Aoife: Good question. And I am not sure how to answer that. Over the last couple of years I have bought myself some bakelite and bakelite-like pieces. In some respects I am pretty traditional with lots of accessories. I love a set of pearls, real or faux. And with some complementary pearl earrings. But I have some weird pieces from craftspeople. Last year I bought a necklace in New Orleans partially made from an old 78 RPM record. And I have a bunch of African tribal pieces I have bought at antique fairs in London. Oh, and I love vintage handbags. I have been on a run of getting unique lucite ones over the past couple of years. But wait… I LOVE HATS. My hat collection has overwhelmed me. I love vintage hats. Since I have a rather large head, I tend to go with lots of platter style hats which sit atop the head.
OLS: That’s an interesting point. Sometimes we may love something but find it doesn’t suit us. Finding clothes and accessories that we feel comfortable and beautiful in is the key!
Aoife: I definitely buy accessories just using a vibe. I know some people are list obsessed. I don’t work that way. I just go with feeling when I buy things.
OLS: That’s just it. I think the way we dress should be like art: if you like it, buy it. Who cares if someone says “this is what you should like/wear”?
Aoife: Once again, I totally agree.
OLS: What are some of your favorite leisure activities?
Aoife: Music is numero uno. My tastes are VERY broad. I love going to hear live music. But one concession to age I make is not going to too many clubs to hear music. Too late! I have been beer-obsessed for a long time, I was into craft beers before they were called that. But I equally love cocktails. Travel is very important. I have gone to Britain so many times I have lost count. But I have been to bizarre folk festivals in Bulgaria, France, the UK and in various places in the US. I love to cook. But I guess dancing is my most favorite participant event, all kinds of dance.
OLS: You have a very active social life and spend time with lots of friends. Can you give some advice to our readers on how to build a group of friends?
Aoife: It is easy enough to meet people. It is more difficult to gain friends. My advice is go to activities that occur regularly. Take a swing dance class on a weekly basis. You will meet people. I have been involved in various dance groups for decades. Many of my best friends I met years ago at dance events. I have gone to a bunch of activities of the Art Deco Society of Los Angeles. I am not totally a deco gal. But I have met lots of people there that share similar interests. And I should add that I have made a lot of actual friends by buying vintage online. The groups I usually mention are the Ooh La La groups on Facebook. The people who buy and sell in those groups are serious about vintage. And if one buys vintage, one has to have a place to wear it. I will wear it anywhere. But to be among a group of peers all wearing vintage is indeed magical.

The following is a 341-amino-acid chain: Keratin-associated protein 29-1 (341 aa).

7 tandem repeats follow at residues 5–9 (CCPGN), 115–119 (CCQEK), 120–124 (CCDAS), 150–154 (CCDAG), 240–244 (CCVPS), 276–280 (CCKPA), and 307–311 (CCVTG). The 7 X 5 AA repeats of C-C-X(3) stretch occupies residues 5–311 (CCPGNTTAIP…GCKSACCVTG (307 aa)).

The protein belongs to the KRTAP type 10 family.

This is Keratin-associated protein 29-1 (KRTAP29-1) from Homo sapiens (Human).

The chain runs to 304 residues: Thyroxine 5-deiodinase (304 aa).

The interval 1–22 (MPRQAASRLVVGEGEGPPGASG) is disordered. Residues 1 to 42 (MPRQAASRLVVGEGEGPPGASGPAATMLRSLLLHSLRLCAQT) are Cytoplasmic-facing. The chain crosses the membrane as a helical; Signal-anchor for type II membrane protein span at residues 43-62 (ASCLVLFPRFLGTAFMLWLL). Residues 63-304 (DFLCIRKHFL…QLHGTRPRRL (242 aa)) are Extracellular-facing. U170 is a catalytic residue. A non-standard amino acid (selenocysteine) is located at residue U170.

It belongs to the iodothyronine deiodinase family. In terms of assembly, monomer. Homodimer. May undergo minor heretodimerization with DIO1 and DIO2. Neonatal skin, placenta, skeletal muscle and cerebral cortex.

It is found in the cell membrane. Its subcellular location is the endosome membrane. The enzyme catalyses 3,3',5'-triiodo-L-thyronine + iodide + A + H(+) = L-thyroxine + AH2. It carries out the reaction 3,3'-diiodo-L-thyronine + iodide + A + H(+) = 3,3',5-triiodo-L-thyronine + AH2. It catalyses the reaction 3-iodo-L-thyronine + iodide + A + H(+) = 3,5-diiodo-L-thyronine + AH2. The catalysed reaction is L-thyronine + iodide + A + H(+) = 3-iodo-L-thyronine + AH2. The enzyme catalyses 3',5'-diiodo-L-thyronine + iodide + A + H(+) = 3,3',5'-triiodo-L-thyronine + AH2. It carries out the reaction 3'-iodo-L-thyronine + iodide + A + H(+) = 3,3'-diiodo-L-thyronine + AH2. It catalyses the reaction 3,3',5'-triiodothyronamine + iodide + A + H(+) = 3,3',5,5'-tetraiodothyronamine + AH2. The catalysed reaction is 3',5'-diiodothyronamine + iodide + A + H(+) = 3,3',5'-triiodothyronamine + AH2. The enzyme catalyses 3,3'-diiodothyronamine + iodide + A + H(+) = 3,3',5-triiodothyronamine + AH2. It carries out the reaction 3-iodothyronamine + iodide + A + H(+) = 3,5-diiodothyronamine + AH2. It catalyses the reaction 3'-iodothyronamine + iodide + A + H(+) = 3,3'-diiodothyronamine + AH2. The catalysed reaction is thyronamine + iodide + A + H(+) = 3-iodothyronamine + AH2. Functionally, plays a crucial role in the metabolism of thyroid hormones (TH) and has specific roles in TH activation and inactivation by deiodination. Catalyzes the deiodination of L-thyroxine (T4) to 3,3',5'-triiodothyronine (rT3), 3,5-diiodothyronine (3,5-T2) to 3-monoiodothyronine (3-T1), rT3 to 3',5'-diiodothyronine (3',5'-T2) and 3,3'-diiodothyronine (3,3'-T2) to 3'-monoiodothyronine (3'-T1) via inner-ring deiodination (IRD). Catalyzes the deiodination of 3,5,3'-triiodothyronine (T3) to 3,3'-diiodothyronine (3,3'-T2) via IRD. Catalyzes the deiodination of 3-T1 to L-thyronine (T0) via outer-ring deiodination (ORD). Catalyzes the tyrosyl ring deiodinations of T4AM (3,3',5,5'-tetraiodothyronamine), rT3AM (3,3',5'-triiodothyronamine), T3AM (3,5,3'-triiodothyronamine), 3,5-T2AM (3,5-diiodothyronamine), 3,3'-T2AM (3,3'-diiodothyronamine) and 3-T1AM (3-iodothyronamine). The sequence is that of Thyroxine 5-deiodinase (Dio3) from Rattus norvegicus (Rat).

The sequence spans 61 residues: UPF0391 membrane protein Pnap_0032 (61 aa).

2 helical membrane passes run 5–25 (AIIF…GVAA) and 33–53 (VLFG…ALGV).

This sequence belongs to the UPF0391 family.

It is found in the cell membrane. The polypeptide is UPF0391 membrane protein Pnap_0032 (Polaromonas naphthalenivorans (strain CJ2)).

OLS: That is definitely a good thing; finding your “tribe”, so to speak.
Aoife: It is good to be unique. But it is good to have some friends along for the ride.
OLS: What is your attitude toward growing older?
Aoife: Shit happens! But seriously, I look at pictures of my grandparents when my parents got married. They looked ancient. I am at least 15 years older than they were then; I don’t look like I am old. But I know I am definitely aging. There are lots of signs. But I’ve got lots of living to do!
OLS: It really has so much to do with attitude! If you THINK you’re old, then you’re old. We’re in a really good time to be older, compared to our predecessors.
Aoife: Medical advances have helped. And despite the state of our country right now, money makes things easier.
OLS: Ugh. Sad. but true. How does your approach to fashion figure in to aging? Do you feel like anything is off-limits to you?
Aoife: I usually won’t wear miniskirts. I just think that I look ridiculous in them. But I have worn them. And, not to boast, I do have great legs.
OLS: That goes right back to wearing what you’re comfortable in and wearing what boosts your confidence!
OLS: How do you feel about the name of our jam, Old Ladies Society? Do you see the term “Old Lady” as a positive or negative thing?
Aoife: I like it. It is like retaking a negative stereotype.
OLS: Excellent! That’s exactly why we took it on. We want to show that there’s nothing “wrong” with being “old.” We ARE old, and we can define it in our own way! Anything else you’d like to tell our readers?
Aoife: That I am somewhere on the transgender/gender-fluid spectrum. That is the least important thing about me.
Presenting my style to the world makes the fun quotient increase exponentially.